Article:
Throughout this knowledge module, reference to certain provisions or sections of a piece of legislation, part of a legal judgment, or aspect of a practice does not imply that the legislation, judgment, or practice is considered in its entirety to be a good example or a promising practice.

Some of the laws cited herein may contain provisions which authorize the death penalty. In light of the United Nations General Assembly resolutions 62/14963/16865/206, and 67/176 calling for a moratorium on and ultimate abolition of capital punishment, the death penalty should not be included in sentencing provisions for crimes of violence against women and girls.

Other Provisions Related to Domestic Violence LawsResources for Developing Legislation on Domestic Violence
Sexual Harassment in Sport Tools for Drafting Sexual Harassment Laws and Policies
Immigration Provisions Resources for developing legislation on sex trafficking of women and girls
Child Protection Provisions Resources on Forced and Child Marriage
Other provisions related to dowry-related and domestic violence laws
Related Tools

Research best practices, Gather testimonials and Review research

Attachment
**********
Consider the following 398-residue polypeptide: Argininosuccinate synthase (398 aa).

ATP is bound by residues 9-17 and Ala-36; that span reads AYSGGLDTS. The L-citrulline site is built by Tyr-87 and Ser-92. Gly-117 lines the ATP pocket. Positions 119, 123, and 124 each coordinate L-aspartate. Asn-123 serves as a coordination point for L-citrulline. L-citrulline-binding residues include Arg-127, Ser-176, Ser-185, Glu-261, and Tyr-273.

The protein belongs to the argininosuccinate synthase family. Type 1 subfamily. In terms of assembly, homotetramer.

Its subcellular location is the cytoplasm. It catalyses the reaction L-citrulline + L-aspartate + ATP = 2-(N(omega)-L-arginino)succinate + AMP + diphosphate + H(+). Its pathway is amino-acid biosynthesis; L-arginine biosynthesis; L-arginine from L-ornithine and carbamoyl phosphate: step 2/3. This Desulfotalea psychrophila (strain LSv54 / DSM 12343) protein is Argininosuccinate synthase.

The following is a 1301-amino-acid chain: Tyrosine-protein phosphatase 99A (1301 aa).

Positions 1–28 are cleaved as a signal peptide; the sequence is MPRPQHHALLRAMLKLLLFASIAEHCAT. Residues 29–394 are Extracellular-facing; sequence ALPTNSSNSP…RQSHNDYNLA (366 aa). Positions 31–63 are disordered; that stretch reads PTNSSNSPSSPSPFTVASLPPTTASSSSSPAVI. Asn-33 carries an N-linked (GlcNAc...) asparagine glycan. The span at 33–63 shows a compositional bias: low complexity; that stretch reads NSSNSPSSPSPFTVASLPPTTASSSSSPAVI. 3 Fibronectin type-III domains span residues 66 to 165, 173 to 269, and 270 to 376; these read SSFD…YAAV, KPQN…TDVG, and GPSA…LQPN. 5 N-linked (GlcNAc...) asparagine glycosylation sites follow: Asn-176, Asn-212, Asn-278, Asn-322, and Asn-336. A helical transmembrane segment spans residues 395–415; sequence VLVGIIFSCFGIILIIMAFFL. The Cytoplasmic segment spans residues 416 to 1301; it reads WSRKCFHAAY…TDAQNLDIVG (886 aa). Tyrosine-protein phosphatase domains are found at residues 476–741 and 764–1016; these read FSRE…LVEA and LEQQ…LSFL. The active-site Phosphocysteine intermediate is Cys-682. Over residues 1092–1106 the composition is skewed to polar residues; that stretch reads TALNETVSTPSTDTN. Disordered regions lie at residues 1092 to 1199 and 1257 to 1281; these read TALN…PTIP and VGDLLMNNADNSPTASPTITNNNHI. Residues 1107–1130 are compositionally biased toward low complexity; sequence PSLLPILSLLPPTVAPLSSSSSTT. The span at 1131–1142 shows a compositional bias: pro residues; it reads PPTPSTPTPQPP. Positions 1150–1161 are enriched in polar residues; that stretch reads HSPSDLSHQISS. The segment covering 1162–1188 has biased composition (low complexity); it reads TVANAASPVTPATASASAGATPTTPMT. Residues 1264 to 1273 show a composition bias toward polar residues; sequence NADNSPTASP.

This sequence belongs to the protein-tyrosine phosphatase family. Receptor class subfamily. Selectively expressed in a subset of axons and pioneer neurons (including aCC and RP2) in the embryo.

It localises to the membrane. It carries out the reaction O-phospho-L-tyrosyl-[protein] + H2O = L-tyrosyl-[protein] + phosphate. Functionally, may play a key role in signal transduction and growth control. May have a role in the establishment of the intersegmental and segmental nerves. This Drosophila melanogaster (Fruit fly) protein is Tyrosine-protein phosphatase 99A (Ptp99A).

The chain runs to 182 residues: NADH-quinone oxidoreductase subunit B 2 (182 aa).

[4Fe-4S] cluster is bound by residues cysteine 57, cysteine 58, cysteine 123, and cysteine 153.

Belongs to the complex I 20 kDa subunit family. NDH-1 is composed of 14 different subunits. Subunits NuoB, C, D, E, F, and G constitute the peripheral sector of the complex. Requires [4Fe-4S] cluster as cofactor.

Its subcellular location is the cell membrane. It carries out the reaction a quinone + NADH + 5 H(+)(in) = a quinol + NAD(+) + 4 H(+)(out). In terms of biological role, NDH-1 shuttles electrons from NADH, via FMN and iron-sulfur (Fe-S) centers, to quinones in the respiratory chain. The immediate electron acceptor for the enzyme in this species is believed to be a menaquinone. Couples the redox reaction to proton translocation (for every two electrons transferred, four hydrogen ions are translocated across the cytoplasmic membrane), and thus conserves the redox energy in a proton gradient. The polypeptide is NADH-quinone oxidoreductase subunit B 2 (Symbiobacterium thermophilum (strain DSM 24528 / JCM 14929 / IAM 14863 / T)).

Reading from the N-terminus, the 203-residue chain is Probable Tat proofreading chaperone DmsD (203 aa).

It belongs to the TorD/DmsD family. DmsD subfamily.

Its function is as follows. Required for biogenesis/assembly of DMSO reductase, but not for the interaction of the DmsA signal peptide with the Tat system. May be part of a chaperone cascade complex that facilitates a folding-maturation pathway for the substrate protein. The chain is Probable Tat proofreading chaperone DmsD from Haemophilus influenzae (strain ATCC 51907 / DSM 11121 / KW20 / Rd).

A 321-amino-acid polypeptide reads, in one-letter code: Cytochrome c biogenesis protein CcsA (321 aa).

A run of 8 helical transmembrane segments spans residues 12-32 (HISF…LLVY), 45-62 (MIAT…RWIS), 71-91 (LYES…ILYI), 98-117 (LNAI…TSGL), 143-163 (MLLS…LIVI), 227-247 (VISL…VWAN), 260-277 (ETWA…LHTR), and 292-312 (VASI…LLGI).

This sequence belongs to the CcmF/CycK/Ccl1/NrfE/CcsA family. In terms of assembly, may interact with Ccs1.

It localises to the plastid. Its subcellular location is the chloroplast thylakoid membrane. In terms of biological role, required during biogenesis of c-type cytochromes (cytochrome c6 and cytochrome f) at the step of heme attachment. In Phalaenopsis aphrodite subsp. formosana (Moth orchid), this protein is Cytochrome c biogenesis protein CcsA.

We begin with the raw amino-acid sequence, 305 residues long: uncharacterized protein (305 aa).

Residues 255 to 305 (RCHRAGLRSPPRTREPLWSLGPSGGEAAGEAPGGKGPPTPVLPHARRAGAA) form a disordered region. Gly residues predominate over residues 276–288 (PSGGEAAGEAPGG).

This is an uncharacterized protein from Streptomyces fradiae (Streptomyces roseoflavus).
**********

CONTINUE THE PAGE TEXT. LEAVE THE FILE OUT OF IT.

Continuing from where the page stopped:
Last edited: October 30, 2010

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  • In addition to documenting the nature and extent of the problem, human rights researchers should examine best practices in addressing violence against women and girls. Such best practices serve as models for new law, policy and practice that may be adapted in a particular context. For example, the UN Division on the Advancement of Women and the UN Office on Drugs and Crime published “Good Practices in Legislation on Violence Against Women” in 2008. This report contains a framework for legislation and highlights good practices.
  • This knowledge asset also contains promising practices in addressing all forms of violence against women and girls. These promising practices should be reviewed by those advocating for new laws on violence against women and girls.

Gather testimonials by those whose human rights are affected

  • Women and girls who have been denied their right to live free from violence can provide compelling stories for legislators, parliamentarians and other government officials.  While decision-makers may at times argue with advocates on the facts, they are not as likely to argue with personal stories. Therefore, it is critical to provide such testimony; but only when the victim is comfortable in presenting her story. Those willing and able to testify should address the following questions:
    • What is the individual testifier’s interest in the proposed legislation?
    • Why is the individual willing to tell his/her story?
    • What does the individual want the policymakers to do?
  • These stories can be used with law and policy makers and also as a part of monitoring reports.